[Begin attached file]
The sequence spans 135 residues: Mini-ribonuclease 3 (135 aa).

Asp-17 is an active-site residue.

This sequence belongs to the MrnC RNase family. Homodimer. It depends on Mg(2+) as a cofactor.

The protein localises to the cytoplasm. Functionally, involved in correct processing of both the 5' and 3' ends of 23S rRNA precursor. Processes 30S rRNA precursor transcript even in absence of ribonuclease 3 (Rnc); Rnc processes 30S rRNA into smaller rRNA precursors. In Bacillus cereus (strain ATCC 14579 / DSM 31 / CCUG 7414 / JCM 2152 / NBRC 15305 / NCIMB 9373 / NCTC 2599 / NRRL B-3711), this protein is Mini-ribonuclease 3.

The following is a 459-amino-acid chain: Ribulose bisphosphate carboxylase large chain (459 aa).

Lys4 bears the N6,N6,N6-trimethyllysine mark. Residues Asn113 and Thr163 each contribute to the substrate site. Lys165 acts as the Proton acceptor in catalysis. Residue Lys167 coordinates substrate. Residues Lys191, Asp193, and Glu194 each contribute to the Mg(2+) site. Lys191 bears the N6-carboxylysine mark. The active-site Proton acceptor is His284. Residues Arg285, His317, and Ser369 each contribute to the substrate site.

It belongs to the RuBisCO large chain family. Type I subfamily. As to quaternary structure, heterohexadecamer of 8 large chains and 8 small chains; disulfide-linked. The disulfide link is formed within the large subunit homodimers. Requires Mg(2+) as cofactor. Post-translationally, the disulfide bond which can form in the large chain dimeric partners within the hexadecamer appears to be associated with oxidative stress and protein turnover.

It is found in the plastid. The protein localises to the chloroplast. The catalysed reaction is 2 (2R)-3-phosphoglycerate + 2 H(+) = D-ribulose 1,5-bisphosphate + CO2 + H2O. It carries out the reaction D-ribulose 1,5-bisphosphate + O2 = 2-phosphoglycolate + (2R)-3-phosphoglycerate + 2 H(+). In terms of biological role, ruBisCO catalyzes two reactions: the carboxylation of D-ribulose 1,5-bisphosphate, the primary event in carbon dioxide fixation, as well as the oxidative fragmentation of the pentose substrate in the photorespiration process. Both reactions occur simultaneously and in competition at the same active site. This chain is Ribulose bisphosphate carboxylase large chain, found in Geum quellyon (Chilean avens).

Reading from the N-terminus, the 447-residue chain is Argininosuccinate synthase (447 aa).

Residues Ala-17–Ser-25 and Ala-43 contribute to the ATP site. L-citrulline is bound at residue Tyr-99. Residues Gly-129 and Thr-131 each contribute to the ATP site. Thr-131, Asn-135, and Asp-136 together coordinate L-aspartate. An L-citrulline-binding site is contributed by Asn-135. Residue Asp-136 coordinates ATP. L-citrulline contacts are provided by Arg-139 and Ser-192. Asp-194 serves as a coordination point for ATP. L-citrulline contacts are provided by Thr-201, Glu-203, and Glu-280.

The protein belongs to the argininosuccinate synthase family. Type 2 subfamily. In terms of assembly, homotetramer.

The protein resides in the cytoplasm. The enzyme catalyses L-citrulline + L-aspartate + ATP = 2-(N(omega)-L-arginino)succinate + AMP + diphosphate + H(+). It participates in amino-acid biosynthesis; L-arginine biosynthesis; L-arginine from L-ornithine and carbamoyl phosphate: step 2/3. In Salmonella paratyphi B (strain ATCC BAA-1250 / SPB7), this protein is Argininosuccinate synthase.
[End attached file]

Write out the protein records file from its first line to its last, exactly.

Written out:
The sequence spans 135 residues: Mini-ribonuclease 3 (135 aa).

Asp-17 is an active-site residue.

This sequence belongs to the MrnC RNase family. Homodimer. It depends on Mg(2+) as a cofactor.

The protein localises to the cytoplasm. Functionally, involved in correct processing of both the 5' and 3' ends of 23S rRNA precursor. Processes 30S rRNA precursor transcript even in absence of ribonuclease 3 (Rnc); Rnc processes 30S rRNA into smaller rRNA precursors. In Bacillus cereus (strain ATCC 14579 / DSM 31 / CCUG 7414 / JCM 2152 / NBRC 15305 / NCIMB 9373 / NCTC 2599 / NRRL B-3711), this protein is Mini-ribonuclease 3.

The following is a 459-amino-acid chain: Ribulose bisphosphate carboxylase large chain (459 aa).

Lys4 bears the N6,N6,N6-trimethyllysine mark. Residues Asn113 and Thr163 each contribute to the substrate site. Lys165 acts as the Proton acceptor in catalysis. Residue Lys167 coordinates substrate. Residues Lys191, Asp193, and Glu194 each contribute to the Mg(2+) site. Lys191 bears the N6-carboxylysine mark. The active-site Proton acceptor is His284. Residues Arg285, His317, and Ser369 each contribute to the substrate site.

It belongs to the RuBisCO large chain family. Type I subfamily. As to quaternary structure, heterohexadecamer of 8 large chains and 8 small chains; disulfide-linked. The disulfide link is formed within the large subunit homodimers. Requires Mg(2+) as cofactor. Post-translationally, the disulfide bond which can form in the large chain dimeric partners within the hexadecamer appears to be associated with oxidative stress and protein turnover.

It is found in the plastid. The protein localises to the chloroplast. The catalysed reaction is 2 (2R)-3-phosphoglycerate + 2 H(+) = D-ribulose 1,5-bisphosphate + CO2 + H2O. It carries out the reaction D-ribulose 1,5-bisphosphate + O2 = 2-phosphoglycolate + (2R)-3-phosphoglycerate + 2 H(+). In terms of biological role, ruBisCO catalyzes two reactions: the carboxylation of D-ribulose 1,5-bisphosphate, the primary event in carbon dioxide fixation, as well as the oxidative fragmentation of the pentose substrate in the photorespiration process. Both reactions occur simultaneously and in competition at the same active site. This chain is Ribulose bisphosphate carboxylase large chain, found in Geum quellyon (Chilean avens).

Reading from the N-terminus, the 447-residue chain is Argininosuccinate synthase (447 aa).

Residues Ala-17–Ser-25 and Ala-43 contribute to the ATP site. L-citrulline is bound at residue Tyr-99. Residues Gly-129 and Thr-131 each contribute to the ATP site. Thr-131, Asn-135, and Asp-136 together coordinate L-aspartate. An L-citrulline-binding site is contributed by Asn-135. Residue Asp-136 coordinates ATP. L-citrulline contacts are provided by Arg-139 and Ser-192. Asp-194 serves as a coordination point for ATP. L-citrulline contacts are provided by Thr-201, Glu-203, and Glu-280.

The protein belongs to the argininosuccinate synthase family. Type 2 subfamily. In terms of assembly, homotetramer.

The protein resides in the cytoplasm. The enzyme catalyses L-citrulline + L-aspartate + ATP = 2-(N(omega)-L-arginino)succinate + AMP + diphosphate + H(+). It participates in amino-acid biosynthesis; L-arginine biosynthesis; L-arginine from L-ornithine and carbamoyl phosphate: step 2/3. In Salmonella paratyphi B (strain ATCC BAA-1250 / SPB7), this protein is Argininosuccinate synthase.